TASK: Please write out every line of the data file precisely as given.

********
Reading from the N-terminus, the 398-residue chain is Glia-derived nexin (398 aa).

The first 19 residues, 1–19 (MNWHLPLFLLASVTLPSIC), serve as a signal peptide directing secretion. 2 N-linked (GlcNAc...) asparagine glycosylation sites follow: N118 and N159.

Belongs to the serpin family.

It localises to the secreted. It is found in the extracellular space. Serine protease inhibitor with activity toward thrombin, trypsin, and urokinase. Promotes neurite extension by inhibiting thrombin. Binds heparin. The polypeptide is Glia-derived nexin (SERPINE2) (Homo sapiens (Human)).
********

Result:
Reading from the N-terminus, the 398-residue chain is Glia-derived nexin (398 aa).

The first 19 residues, 1–19 (MNWHLPLFLLASVTLPSIC), serve as a signal peptide directing secretion. 2 N-linked (GlcNAc...) asparagine glycosylation sites follow: N118 and N159.

Belongs to the serpin family.

It localises to the secreted. It is found in the extracellular space. Serine protease inhibitor with activity toward thrombin, trypsin, and urokinase. Promotes neurite extension by inhibiting thrombin. Binds heparin. The polypeptide is Glia-derived nexin (SERPINE2) (Homo sapiens (Human)).